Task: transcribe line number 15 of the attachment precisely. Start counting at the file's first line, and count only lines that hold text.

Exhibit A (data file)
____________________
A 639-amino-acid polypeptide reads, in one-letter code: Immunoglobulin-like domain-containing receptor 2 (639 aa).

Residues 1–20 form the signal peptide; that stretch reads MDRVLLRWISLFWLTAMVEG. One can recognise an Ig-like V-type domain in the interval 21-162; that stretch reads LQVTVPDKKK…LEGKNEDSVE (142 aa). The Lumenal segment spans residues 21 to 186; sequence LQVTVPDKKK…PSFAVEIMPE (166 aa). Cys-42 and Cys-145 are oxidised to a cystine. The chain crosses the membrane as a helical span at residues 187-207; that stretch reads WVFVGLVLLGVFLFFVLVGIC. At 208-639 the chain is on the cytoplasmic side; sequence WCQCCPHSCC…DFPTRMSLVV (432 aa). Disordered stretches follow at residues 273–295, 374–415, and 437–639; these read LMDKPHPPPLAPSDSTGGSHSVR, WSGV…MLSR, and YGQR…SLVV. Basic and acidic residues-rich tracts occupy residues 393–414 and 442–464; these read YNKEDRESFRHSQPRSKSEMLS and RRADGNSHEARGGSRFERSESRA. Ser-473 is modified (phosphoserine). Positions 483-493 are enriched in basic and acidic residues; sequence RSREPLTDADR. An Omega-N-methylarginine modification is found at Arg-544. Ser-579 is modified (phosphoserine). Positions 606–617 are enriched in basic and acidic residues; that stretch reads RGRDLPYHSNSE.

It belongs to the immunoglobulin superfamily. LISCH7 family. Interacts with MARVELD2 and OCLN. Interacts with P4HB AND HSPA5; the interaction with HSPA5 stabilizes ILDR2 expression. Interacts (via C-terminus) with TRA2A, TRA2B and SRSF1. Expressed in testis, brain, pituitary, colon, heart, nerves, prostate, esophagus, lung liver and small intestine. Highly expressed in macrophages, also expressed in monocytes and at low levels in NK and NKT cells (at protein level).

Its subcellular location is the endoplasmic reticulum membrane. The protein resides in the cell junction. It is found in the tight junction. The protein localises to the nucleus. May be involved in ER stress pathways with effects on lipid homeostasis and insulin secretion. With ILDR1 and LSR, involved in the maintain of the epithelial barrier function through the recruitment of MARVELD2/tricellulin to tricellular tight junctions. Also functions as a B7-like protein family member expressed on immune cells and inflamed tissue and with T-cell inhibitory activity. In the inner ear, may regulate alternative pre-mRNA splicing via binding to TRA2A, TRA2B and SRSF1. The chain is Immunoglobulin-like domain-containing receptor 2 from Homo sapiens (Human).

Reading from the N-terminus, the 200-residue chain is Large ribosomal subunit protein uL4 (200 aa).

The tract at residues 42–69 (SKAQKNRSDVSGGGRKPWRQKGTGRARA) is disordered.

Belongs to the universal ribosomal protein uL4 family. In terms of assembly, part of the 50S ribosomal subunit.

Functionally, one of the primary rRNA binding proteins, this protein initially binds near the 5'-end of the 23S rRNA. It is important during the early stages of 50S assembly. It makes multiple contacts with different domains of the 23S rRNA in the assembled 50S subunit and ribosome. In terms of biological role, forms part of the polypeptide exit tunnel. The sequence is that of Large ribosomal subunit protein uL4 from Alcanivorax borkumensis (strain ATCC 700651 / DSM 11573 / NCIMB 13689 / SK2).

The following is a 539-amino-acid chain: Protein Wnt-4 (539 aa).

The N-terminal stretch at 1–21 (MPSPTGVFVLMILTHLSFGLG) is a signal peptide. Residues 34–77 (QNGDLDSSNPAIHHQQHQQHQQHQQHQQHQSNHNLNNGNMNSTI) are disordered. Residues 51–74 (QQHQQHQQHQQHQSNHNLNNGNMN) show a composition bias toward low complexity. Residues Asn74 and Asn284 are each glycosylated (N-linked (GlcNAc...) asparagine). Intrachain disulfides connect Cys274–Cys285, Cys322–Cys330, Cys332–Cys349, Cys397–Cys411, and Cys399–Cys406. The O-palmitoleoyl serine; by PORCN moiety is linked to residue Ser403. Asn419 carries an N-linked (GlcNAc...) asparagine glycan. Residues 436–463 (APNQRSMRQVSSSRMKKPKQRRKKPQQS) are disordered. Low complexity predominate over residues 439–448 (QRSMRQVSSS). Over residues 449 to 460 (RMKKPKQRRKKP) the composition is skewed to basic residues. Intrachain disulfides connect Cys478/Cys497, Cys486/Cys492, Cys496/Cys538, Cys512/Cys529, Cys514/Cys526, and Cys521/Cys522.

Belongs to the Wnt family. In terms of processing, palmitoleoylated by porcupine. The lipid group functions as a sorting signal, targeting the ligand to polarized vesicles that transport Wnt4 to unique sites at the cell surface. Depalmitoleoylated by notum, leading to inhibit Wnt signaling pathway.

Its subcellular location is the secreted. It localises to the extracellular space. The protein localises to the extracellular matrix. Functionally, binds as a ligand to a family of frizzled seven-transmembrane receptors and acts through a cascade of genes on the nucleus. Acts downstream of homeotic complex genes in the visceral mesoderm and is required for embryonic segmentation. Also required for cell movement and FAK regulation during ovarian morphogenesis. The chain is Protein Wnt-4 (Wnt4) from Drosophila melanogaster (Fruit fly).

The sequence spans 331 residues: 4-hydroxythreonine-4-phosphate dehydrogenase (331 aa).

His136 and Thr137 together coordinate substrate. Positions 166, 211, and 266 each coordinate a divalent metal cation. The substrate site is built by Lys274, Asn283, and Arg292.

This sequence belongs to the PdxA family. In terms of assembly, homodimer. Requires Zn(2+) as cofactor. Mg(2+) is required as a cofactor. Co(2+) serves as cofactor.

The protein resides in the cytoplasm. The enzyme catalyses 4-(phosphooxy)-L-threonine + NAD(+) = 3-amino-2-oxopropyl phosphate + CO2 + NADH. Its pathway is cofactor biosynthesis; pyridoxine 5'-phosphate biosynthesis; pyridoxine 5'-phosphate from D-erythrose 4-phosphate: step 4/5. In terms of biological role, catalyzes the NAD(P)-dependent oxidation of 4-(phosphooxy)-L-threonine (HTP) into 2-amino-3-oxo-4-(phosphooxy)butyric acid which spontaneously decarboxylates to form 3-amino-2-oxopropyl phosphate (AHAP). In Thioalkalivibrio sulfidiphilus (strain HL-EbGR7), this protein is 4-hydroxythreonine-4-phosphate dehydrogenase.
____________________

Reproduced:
This sequence belongs to the PdxA family. In terms of assembly, homodimer. Requires Zn(2+) as cofactor. Mg(2+) is required as a cofactor. Co(2+) serves as cofactor.